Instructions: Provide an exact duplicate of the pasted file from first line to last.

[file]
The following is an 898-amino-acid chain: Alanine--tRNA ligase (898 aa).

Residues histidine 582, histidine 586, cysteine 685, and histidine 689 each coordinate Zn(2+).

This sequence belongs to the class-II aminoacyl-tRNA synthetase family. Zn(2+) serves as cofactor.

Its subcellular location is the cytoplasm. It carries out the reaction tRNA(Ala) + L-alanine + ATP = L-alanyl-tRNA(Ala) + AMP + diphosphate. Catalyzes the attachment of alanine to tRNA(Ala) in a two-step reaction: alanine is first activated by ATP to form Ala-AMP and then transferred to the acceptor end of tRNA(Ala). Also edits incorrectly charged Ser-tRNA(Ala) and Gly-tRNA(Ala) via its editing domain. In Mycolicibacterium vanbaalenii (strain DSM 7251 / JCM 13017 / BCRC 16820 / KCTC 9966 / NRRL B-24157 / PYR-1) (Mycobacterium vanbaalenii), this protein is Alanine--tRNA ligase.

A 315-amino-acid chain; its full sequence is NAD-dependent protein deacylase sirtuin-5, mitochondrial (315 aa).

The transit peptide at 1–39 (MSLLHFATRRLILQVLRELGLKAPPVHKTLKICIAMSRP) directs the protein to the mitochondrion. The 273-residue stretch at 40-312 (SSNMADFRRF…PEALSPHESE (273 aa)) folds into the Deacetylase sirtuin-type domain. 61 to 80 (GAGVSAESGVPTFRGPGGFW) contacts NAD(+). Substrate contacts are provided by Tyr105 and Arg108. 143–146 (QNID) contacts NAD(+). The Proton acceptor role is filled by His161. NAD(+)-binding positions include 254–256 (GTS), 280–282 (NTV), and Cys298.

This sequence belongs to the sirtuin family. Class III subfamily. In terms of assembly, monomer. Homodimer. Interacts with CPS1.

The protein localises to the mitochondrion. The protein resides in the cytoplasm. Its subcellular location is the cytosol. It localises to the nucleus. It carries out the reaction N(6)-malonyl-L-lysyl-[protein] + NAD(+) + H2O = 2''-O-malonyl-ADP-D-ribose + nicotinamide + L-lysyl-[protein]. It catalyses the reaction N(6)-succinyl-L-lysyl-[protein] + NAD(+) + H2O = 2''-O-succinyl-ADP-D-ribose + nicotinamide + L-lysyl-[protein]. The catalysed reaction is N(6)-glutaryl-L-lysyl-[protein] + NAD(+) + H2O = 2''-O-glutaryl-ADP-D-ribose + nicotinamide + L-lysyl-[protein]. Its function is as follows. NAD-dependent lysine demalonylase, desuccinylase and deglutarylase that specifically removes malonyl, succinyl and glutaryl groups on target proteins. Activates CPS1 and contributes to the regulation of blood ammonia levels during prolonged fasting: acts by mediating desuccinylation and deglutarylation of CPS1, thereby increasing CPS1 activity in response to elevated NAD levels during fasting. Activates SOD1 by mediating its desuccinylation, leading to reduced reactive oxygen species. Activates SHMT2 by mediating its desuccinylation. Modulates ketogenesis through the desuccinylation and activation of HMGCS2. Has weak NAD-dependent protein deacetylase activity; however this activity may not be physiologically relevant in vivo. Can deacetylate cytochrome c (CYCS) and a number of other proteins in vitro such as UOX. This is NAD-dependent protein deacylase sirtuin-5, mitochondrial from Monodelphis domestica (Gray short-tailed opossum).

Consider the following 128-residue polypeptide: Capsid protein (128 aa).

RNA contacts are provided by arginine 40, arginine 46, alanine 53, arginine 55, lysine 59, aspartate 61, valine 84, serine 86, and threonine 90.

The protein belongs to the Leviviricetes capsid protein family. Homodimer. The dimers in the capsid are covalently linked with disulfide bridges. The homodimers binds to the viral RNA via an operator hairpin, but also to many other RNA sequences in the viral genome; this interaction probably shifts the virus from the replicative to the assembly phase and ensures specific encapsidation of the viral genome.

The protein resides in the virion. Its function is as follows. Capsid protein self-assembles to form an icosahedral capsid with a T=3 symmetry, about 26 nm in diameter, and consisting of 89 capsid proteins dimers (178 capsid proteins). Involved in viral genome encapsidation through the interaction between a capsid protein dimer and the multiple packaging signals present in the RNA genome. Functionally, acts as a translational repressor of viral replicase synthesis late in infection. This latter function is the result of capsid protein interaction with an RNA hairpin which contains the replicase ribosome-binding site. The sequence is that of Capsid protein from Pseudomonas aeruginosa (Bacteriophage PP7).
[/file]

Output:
The following is an 898-amino-acid chain: Alanine--tRNA ligase (898 aa).

Residues histidine 582, histidine 586, cysteine 685, and histidine 689 each coordinate Zn(2+).

This sequence belongs to the class-II aminoacyl-tRNA synthetase family. Zn(2+) serves as cofactor.

Its subcellular location is the cytoplasm. It carries out the reaction tRNA(Ala) + L-alanine + ATP = L-alanyl-tRNA(Ala) + AMP + diphosphate. Catalyzes the attachment of alanine to tRNA(Ala) in a two-step reaction: alanine is first activated by ATP to form Ala-AMP and then transferred to the acceptor end of tRNA(Ala). Also edits incorrectly charged Ser-tRNA(Ala) and Gly-tRNA(Ala) via its editing domain. In Mycolicibacterium vanbaalenii (strain DSM 7251 / JCM 13017 / BCRC 16820 / KCTC 9966 / NRRL B-24157 / PYR-1) (Mycobacterium vanbaalenii), this protein is Alanine--tRNA ligase.

A 315-amino-acid chain; its full sequence is NAD-dependent protein deacylase sirtuin-5, mitochondrial (315 aa).

The transit peptide at 1–39 (MSLLHFATRRLILQVLRELGLKAPPVHKTLKICIAMSRP) directs the protein to the mitochondrion. The 273-residue stretch at 40-312 (SSNMADFRRF…PEALSPHESE (273 aa)) folds into the Deacetylase sirtuin-type domain. 61 to 80 (GAGVSAESGVPTFRGPGGFW) contacts NAD(+). Substrate contacts are provided by Tyr105 and Arg108. 143–146 (QNID) contacts NAD(+). The Proton acceptor role is filled by His161. NAD(+)-binding positions include 254–256 (GTS), 280–282 (NTV), and Cys298.

This sequence belongs to the sirtuin family. Class III subfamily. In terms of assembly, monomer. Homodimer. Interacts with CPS1.

The protein localises to the mitochondrion. The protein resides in the cytoplasm. Its subcellular location is the cytosol. It localises to the nucleus. It carries out the reaction N(6)-malonyl-L-lysyl-[protein] + NAD(+) + H2O = 2''-O-malonyl-ADP-D-ribose + nicotinamide + L-lysyl-[protein]. It catalyses the reaction N(6)-succinyl-L-lysyl-[protein] + NAD(+) + H2O = 2''-O-succinyl-ADP-D-ribose + nicotinamide + L-lysyl-[protein]. The catalysed reaction is N(6)-glutaryl-L-lysyl-[protein] + NAD(+) + H2O = 2''-O-glutaryl-ADP-D-ribose + nicotinamide + L-lysyl-[protein]. Its function is as follows. NAD-dependent lysine demalonylase, desuccinylase and deglutarylase that specifically removes malonyl, succinyl and glutaryl groups on target proteins. Activates CPS1 and contributes to the regulation of blood ammonia levels during prolonged fasting: acts by mediating desuccinylation and deglutarylation of CPS1, thereby increasing CPS1 activity in response to elevated NAD levels during fasting. Activates SOD1 by mediating its desuccinylation, leading to reduced reactive oxygen species. Activates SHMT2 by mediating its desuccinylation. Modulates ketogenesis through the desuccinylation and activation of HMGCS2. Has weak NAD-dependent protein deacetylase activity; however this activity may not be physiologically relevant in vivo. Can deacetylate cytochrome c (CYCS) and a number of other proteins in vitro such as UOX. This is NAD-dependent protein deacylase sirtuin-5, mitochondrial from Monodelphis domestica (Gray short-tailed opossum).

Consider the following 128-residue polypeptide: Capsid protein (128 aa).

RNA contacts are provided by arginine 40, arginine 46, alanine 53, arginine 55, lysine 59, aspartate 61, valine 84, serine 86, and threonine 90.

The protein belongs to the Leviviricetes capsid protein family. Homodimer. The dimers in the capsid are covalently linked with disulfide bridges. The homodimers binds to the viral RNA via an operator hairpin, but also to many other RNA sequences in the viral genome; this interaction probably shifts the virus from the replicative to the assembly phase and ensures specific encapsidation of the viral genome.

The protein resides in the virion. Its function is as follows. Capsid protein self-assembles to form an icosahedral capsid with a T=3 symmetry, about 26 nm in diameter, and consisting of 89 capsid proteins dimers (178 capsid proteins). Involved in viral genome encapsidation through the interaction between a capsid protein dimer and the multiple packaging signals present in the RNA genome. Functionally, acts as a translational repressor of viral replicase synthesis late in infection. This latter function is the result of capsid protein interaction with an RNA hairpin which contains the replicase ribosome-binding site. The sequence is that of Capsid protein from Pseudomonas aeruginosa (Bacteriophage PP7).